Thursday, May 01, 2008

Challenge to the Unions, Part One

In a story first reported by the Washington Post’s Ann Marimow, Montgomery County Council Member and Management and Fiscal Policy Committee Chairwoman Duchy Trachtenberg has written to UFCW Local 1994 (MCGEO), one of the county’s public employee unions, offering a choice between layoffs or smaller pay increases. We reproduce the letter and discuss its importance below.

April 29, 2008

Gino Renne, President
UFCW Local 1994 MCGEO
600 S. Frederick Ave., Ste. 200
Gaithersburg, MD 20877

Dear Mr. Renne:

In light of the difficult decisions County Council faces for the upcoming budget, I am turning to elected union leadership for counsel during this process.

The strong advantage of having union represented county employees is that the union structure, through its elected leadership, is an excellent conduit to reach out to the rank and file. It is important to each councilmember to hear and respect what options county and school employees would prefer as the Council balances the interests of residents across Montgomery County while making our final budget decisions. Without unions in place, this process would be much more difficult.

With the uncertainty of the County Council’s willingness to break the charter limits and concerns over jeopardizing our AAA credit rating, we may well not have the revenue needed to execute the current CBAs [collective bargaining agreements] without invoking their provisions for Reductions in Force. In an abundance of caution, I want to begin a conversation about all available options that might come forward to avoid force reductions as we face the budget deficit.

I am reaching out for an honest and open discussion of options to address our budget deficit. This invitation is extended to MCGEO, SEIU 500, FOP [police], IAFF [fire fighters] and MCEA [teachers]. To facilitate our discussion, below is a list of ideas that have come to my attention that warrant a response from organized labor. You are all invited to submit a memo outlining your concerns and options you feel will be acceptable to the county and school system employees you all represent.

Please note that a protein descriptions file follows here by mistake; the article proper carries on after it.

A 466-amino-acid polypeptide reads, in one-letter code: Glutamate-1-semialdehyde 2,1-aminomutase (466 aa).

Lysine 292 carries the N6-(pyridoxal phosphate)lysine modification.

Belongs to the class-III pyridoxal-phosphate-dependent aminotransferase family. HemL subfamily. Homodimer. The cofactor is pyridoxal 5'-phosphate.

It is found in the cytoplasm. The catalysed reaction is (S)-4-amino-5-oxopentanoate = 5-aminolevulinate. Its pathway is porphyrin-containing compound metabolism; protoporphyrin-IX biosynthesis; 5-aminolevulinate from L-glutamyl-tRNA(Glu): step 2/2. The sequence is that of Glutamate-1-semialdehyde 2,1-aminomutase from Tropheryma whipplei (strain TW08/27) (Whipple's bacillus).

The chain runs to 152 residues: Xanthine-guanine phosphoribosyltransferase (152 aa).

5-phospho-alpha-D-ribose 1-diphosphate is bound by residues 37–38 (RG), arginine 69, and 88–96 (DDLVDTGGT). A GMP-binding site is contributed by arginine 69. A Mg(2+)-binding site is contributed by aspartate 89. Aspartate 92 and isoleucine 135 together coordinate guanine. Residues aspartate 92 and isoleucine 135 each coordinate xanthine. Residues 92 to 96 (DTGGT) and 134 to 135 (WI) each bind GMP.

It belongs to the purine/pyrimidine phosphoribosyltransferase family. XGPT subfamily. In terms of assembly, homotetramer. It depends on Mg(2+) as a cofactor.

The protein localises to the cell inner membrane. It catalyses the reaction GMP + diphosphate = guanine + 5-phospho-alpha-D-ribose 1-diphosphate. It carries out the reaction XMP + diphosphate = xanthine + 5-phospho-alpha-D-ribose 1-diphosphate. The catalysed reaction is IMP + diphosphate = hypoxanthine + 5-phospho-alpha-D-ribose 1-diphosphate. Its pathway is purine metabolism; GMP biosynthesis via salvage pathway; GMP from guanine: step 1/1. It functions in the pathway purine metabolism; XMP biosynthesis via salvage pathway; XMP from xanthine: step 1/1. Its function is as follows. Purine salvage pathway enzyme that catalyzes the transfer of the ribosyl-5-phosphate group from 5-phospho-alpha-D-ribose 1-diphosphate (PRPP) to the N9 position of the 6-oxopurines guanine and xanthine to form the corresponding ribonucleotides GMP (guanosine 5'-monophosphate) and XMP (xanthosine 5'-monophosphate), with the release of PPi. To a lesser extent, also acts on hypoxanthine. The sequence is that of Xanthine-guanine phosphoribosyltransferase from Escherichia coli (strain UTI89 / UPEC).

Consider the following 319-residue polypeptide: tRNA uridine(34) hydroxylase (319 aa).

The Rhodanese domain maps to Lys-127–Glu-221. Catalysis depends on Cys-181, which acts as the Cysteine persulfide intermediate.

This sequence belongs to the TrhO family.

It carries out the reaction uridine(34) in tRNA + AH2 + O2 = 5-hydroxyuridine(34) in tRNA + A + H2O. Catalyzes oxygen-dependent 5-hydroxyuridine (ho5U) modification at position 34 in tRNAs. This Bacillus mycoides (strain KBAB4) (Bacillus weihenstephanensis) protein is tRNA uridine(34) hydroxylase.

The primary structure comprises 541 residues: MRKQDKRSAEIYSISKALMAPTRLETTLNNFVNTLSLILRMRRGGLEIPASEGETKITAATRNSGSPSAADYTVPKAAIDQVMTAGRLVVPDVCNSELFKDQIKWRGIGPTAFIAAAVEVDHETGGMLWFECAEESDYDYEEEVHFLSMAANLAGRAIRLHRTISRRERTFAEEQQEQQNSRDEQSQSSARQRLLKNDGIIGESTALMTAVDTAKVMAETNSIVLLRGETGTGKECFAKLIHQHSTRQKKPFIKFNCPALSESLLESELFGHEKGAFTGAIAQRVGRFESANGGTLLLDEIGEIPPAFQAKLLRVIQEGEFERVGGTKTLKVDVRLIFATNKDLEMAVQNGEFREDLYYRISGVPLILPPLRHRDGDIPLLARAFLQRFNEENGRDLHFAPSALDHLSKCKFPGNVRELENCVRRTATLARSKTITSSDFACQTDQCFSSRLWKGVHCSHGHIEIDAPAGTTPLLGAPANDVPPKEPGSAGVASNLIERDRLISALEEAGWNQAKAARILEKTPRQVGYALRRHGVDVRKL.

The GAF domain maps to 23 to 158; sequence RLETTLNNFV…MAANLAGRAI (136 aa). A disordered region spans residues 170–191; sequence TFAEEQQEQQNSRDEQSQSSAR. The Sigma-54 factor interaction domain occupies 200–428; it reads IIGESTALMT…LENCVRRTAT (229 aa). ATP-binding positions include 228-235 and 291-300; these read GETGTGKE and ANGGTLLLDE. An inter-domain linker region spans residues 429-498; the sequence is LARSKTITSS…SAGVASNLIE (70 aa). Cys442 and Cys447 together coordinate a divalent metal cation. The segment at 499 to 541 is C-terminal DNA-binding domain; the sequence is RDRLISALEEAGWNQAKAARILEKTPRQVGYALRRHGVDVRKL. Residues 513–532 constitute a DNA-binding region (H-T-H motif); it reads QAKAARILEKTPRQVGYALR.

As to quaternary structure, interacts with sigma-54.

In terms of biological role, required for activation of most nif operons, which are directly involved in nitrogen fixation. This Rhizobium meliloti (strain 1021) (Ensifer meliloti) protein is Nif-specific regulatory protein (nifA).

1. If your members were given a choice between a reduction in COLA [cost of living adjustment] or involuntary layoffs through each contract’s provisions for Reduction in Force, which option do you think your rank and file would find most acceptable?

2. The County Executive projects only 58 employees will take an early retirement buyout option. Do you concur with this position, or do you believe there is more demand for this option? What are the best ways to structure these offers to make them more appealing to your members?

3. Would you have members interested and able to participate in a voluntary layoff program that would protect their seniority and health insurance while they drew unemployment for six months? Would there be more interest if this option could be used as a way to bridge a member to retirement?

4. During the District 4 Special Democratic Primary, Don Praisner proposed an extensive labor management cooperation program to help identify savings, much in the same manner as MCGEO’s letter to council. Would your members be interested in such a program?

These questions by no means limit our conversation. For further clarification of this request and any other questions you may have, please contact Eric Hensal through my office. Eric is a former union organizer with a depth of experience in labor issues and a Masters of Public Administration earned through the National Labor College. I am sure you will find Eric an excellent resource as we all chart a course through the current budget crisis.